Always in the lead: Why Kamala Harris is Biden's best bet as VP pick

Joe Biden with Kamala Harris in July 2019 during the Democartic primary contest. (Photo: Bloomberg)
Among that sad subset of people whose hobby over the last few months has been speculating about Joe Biden’s running mate, Senator Kamala Harris of California was always in the lead. There’s a reason for that: She checks all the boxes.

Biden said he was going to choose a woman. The next logical question, once he made that declaration, was whether that woman would be White. So he more or less had to choose a nonwhite woman: A White woman would have been a disappointment to too many Democrats.

That left Biden with a small pool. And there was another test Biden had to apply: He faced even more pressure than usual to choose someone who would strike people as a plausible president if he were to die in office. His age—at 78, he will be the oldest man to be inaugurated if he wins—obviously raised the stakes for his choice. But he also needed a running mate who was “ready on day one” because so much of his campaign message is about reassurance. He has been saying that his presidency won’t be a high-wire act, or an ideological bender. His selection had to fit that theme.

The criterion of experience in high office eliminated several of the contenders that had been generating buzz. Stacey Abrams was a state-legislative leader in Georgia but has never won a statewide race. Representative Karen Bass of California has no national profile. Neither does Representative Val Demings of Florida.

Apply these criteria—female, nonwhite, plausibly presidential—and the field shrinks pretty rapidly to former national security adviser Susan Rice, Senator Tammy Duckworth of Illinois, and Harris. Rice might have had the edge if Biden had thought that he needed a running mate with a reputation for knowing foreign policy, but he probably thinks he has that covered himself: His own foreign-policy background was one of the reasons he was selected to be Barack Obama’s running mate in 2008. And Rice had no experience at all in elective politics. Harris had the most—and alone among the three, had run for president herself.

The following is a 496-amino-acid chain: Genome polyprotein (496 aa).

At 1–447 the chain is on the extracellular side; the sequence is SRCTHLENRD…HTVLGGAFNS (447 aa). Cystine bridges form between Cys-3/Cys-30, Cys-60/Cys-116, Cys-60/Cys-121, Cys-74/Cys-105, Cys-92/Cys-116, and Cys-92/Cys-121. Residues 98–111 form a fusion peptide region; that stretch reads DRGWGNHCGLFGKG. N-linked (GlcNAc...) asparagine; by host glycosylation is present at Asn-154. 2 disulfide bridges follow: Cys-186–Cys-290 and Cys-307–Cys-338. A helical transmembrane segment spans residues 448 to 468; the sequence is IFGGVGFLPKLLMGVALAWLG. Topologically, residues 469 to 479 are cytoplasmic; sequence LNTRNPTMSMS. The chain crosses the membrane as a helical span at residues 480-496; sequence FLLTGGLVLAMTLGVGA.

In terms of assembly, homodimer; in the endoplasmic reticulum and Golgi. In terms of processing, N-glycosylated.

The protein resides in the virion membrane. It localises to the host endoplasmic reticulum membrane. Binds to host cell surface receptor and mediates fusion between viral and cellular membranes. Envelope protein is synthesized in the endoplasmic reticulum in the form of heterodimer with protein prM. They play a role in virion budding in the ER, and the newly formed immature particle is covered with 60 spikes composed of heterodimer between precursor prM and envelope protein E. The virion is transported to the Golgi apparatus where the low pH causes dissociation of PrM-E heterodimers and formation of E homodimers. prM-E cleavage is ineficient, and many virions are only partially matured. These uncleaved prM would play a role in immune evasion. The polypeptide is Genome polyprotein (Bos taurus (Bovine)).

Harris is not an electoral powerhouse. When other Democrats in California were winning comfortable victories, she struggled in her 2010 race for attorney general. Her presidential campaign started out strong but then fizzled. She hammered Biden over his opposition to busing in the 1970s, and then had to admit that she didn’t want to bring it back herself. She pinballed back and forth on health care. But she still has the best political credentials of the group Biden was considering.

In choosing her, the Biden campaign is acting as though it is comfortably ahead. It doesn’t need to shake up the race; it needs to avoid big mistakes. That’s basically an accurate assessment, and it pointed toward picking Harris. Given the circumstances, and especially the demographic pledge Biden had made, she was the safest option. And while there is much in her career to dislike, such as her atrocious record on civil liberties, it’s worth taking a moment to appreciate the fact that a woman with Black and Indian heritage can be considered a safe pick.

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